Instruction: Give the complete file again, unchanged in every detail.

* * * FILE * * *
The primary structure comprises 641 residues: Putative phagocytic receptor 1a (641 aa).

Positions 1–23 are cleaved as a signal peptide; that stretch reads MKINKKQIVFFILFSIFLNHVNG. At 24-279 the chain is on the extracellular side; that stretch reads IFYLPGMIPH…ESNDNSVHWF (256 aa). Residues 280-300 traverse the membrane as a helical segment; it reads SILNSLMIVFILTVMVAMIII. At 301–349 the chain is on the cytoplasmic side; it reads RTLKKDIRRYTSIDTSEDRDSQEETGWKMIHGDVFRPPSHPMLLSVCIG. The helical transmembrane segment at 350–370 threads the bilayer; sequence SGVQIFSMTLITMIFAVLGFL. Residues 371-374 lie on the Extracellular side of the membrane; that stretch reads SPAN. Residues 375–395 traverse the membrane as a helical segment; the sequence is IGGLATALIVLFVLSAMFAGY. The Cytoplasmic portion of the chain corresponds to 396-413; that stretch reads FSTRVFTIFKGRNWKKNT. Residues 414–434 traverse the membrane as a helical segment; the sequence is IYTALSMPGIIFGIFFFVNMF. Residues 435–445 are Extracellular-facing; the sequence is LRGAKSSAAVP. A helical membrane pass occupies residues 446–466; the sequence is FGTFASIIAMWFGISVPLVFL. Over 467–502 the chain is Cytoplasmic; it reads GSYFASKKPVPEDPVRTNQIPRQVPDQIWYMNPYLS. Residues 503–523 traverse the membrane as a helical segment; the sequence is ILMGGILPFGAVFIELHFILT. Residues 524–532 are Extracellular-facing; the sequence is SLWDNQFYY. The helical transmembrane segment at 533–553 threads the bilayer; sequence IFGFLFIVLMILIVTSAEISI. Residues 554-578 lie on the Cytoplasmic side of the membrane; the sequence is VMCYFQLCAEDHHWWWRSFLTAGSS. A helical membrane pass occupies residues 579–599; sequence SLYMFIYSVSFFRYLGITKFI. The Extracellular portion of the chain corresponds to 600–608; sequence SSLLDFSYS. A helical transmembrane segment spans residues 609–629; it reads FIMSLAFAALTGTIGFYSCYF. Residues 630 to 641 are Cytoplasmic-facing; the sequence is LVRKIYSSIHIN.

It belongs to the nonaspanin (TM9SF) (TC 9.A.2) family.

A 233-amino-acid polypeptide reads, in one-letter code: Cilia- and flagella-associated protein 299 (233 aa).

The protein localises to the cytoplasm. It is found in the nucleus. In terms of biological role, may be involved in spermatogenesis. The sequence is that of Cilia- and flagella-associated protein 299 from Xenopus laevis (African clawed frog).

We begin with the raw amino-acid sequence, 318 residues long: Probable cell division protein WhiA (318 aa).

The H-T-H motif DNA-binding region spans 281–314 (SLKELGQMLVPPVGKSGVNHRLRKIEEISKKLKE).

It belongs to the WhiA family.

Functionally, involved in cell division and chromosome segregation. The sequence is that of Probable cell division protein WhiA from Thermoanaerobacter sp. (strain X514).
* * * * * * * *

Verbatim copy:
The primary structure comprises 641 residues: Putative phagocytic receptor 1a (641 aa).

Positions 1–23 are cleaved as a signal peptide; that stretch reads MKINKKQIVFFILFSIFLNHVNG. At 24-279 the chain is on the extracellular side; that stretch reads IFYLPGMIPH…ESNDNSVHWF (256 aa). Residues 280-300 traverse the membrane as a helical segment; it reads SILNSLMIVFILTVMVAMIII. At 301–349 the chain is on the cytoplasmic side; it reads RTLKKDIRRYTSIDTSEDRDSQEETGWKMIHGDVFRPPSHPMLLSVCIG. The helical transmembrane segment at 350–370 threads the bilayer; sequence SGVQIFSMTLITMIFAVLGFL. Residues 371-374 lie on the Extracellular side of the membrane; that stretch reads SPAN. Residues 375–395 traverse the membrane as a helical segment; the sequence is IGGLATALIVLFVLSAMFAGY. The Cytoplasmic portion of the chain corresponds to 396-413; that stretch reads FSTRVFTIFKGRNWKKNT. Residues 414–434 traverse the membrane as a helical segment; the sequence is IYTALSMPGIIFGIFFFVNMF. Residues 435–445 are Extracellular-facing; the sequence is LRGAKSSAAVP. A helical membrane pass occupies residues 446–466; the sequence is FGTFASIIAMWFGISVPLVFL. Over 467–502 the chain is Cytoplasmic; it reads GSYFASKKPVPEDPVRTNQIPRQVPDQIWYMNPYLS. Residues 503–523 traverse the membrane as a helical segment; the sequence is ILMGGILPFGAVFIELHFILT. Residues 524–532 are Extracellular-facing; the sequence is SLWDNQFYY. The helical transmembrane segment at 533–553 threads the bilayer; sequence IFGFLFIVLMILIVTSAEISI. Residues 554-578 lie on the Cytoplasmic side of the membrane; the sequence is VMCYFQLCAEDHHWWWRSFLTAGSS. A helical membrane pass occupies residues 579–599; sequence SLYMFIYSVSFFRYLGITKFI. The Extracellular portion of the chain corresponds to 600–608; sequence SSLLDFSYS. A helical transmembrane segment spans residues 609–629; it reads FIMSLAFAALTGTIGFYSCYF. Residues 630 to 641 are Cytoplasmic-facing; the sequence is LVRKIYSSIHIN.

It belongs to the nonaspanin (TM9SF) (TC 9.A.2) family.

A 233-amino-acid polypeptide reads, in one-letter code: Cilia- and flagella-associated protein 299 (233 aa).

The protein localises to the cytoplasm. It is found in the nucleus. In terms of biological role, may be involved in spermatogenesis. The sequence is that of Cilia- and flagella-associated protein 299 from Xenopus laevis (African clawed frog).

We begin with the raw amino-acid sequence, 318 residues long: Probable cell division protein WhiA (318 aa).

The H-T-H motif DNA-binding region spans 281–314 (SLKELGQMLVPPVGKSGVNHRLRKIEEISKKLKE).

It belongs to the WhiA family.

Functionally, involved in cell division and chromosome segregation. The sequence is that of Probable cell division protein WhiA from Thermoanaerobacter sp. (strain X514).